MSU students design agriculture optional school in Tennessee

Author: Vanessa Beeson

group of individuals pose at garden

A recent collaboration between Mississippi State University and a Memphis-area high school led to new ideas for a master plan incorporating agriculture for experiential learning. Pictured are, from left, Cory Gallo, MSU associate professor of landscape architecture; Becky Baker, Bolton High School counselor; Bolton High School students, Marissa Bradford, India Montague, Bryanna Fayne and Zoe Simpson; and Linda Sklar, director, Optional Schools and Advanced Academics at Memphis City Schools. (Photo by Dominique Belcher)

Mississippi State University landscape architecture students recently designed and presented campus master plans for a Memphis-area high school.

Seventeen undergraduates and two master's students in the College of Agriculture and Life Sciences landscape architecture major spent the semester reimagining the master plan of Bolton High School in Arlington, Tennessee. Located in a small town just northeast of Memphis, the high school plans to return to its rich agricultural roots as an agriculture optional school. The school district has optional programming, with schools that provide "creative and rigorous coursework and extra-curricular programs" with a "specialized learning focus." For more, visit

Early in the semester, the high school met with MSU's landscape architecture department for a design charrette, which is an intensive planning session where all stakeholders collaborate on a vision for development. The charrette was sponsored by Michael Hatcher and Associates, a Memphis-based landscape architecture firm. During the event, Bolton High students, teachers and administrators met with the MSU students to brainstorm ideas for the school's future design. From there, the MSU students, as part of a design studio, took the ideas and ran with them.

The designs, which have been presented to Bolton High stakeholders, feature elements that visualize the campus as a hub of agricultural learning. One design featured a tiered system based on grade and skill level with younger students tending gardens closer to school buildings while older students completed more complex tasks in outlying row-crop fields and livestock pastures. Many designs emphasized community involvement by including community sustained agricultural lands, community gardens and farmers markets.

Associate Professor Cory Gallo, and Professor and Department Head Sadik Artunc, co-taught the design studio. Gallo said the experience gave students a chance to tackle a real-world project.

"I think each one of them took a lot of ownership on the project because the length of time they spent on it. They were able to get into the details of the design," Gallo said. "This was a great project for the students as future landscape architects because they had to focus and figure out how to create a viable campus master plan for a school that is very much about community and place."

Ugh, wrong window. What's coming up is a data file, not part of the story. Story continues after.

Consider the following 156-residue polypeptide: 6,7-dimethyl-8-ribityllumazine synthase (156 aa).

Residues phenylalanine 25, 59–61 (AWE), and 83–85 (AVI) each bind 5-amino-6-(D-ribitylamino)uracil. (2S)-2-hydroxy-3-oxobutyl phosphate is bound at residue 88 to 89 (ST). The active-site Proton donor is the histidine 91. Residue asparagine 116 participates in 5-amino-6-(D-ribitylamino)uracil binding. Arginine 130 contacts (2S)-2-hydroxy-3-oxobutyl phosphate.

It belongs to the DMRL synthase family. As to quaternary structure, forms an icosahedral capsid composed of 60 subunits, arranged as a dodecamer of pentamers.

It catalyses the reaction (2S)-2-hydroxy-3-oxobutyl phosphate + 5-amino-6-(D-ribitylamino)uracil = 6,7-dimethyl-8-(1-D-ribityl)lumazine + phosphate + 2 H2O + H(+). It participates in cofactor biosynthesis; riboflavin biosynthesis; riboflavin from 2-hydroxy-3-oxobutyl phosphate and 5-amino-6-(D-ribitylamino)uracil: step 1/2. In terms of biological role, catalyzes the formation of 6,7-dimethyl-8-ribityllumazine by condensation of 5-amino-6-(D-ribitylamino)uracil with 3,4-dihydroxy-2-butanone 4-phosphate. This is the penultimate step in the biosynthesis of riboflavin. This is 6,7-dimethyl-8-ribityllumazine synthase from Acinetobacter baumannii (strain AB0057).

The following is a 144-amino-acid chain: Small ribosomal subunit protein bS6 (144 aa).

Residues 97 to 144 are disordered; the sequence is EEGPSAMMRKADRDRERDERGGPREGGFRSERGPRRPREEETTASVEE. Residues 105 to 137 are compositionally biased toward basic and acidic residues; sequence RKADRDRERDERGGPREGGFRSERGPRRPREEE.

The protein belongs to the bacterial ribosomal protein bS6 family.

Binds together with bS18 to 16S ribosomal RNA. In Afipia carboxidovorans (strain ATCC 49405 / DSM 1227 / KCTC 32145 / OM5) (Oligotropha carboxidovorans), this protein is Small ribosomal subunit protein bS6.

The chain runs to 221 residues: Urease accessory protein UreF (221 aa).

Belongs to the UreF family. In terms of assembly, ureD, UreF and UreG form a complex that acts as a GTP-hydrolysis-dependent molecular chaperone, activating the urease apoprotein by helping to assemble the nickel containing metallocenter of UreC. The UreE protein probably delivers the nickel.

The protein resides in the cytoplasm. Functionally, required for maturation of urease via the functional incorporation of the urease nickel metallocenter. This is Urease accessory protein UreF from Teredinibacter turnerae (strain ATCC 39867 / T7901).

Bolton High School was an agricultural college and teacher' preparatory school at the turn of the last century. The school returned to those roots in part because of Julency Myrtil, a Bolton High senior. Myrtil applied for and obtained a grant from the Kitchen Community, a national nonprofit that builds Learning Gardens for Memphis-area schools. In addition to getting a Learning Garden at the school, Myrtil garnered grants to build more gardens, restore an onsite greenhouse and help rebuild the school's agricultural program. Myrtil's passion for ag caught on quickly with other students at the school, including Marissa Bradford, who attended the campus master plan presentations at MSU. She said participating in the Learning Garden helped her realize the difference she and her fellow students were making.

"None of this seemed like a big deal to me until we planted seeds in the raised beds. That's when it hit me that we were planting a seed that will impact generations," Bradford said. "Seeing the MSU presentations made me realize what a difference all of this will make for the school now and in the future."

Becky Baker is a counselor for the international bachelorette students at Bolton High, and she spoke about the tenacity of the students in transforming the school.

"These students, many of whom tend our school garden every morning at 6:30 a.m., continue to help develop the vision of Bolton as an agriculture optional school," Baker said. "It's amazing to see how young people have embraced the project. For me, it shows that experiential learning is something the students are very interested in."

The MSU landscape architecture department includes majors in landscape architecture, landscape contracting and management, and a dual degree option that combines both majors. Find out more at

Date: 2017-12-15

Landscape Architecture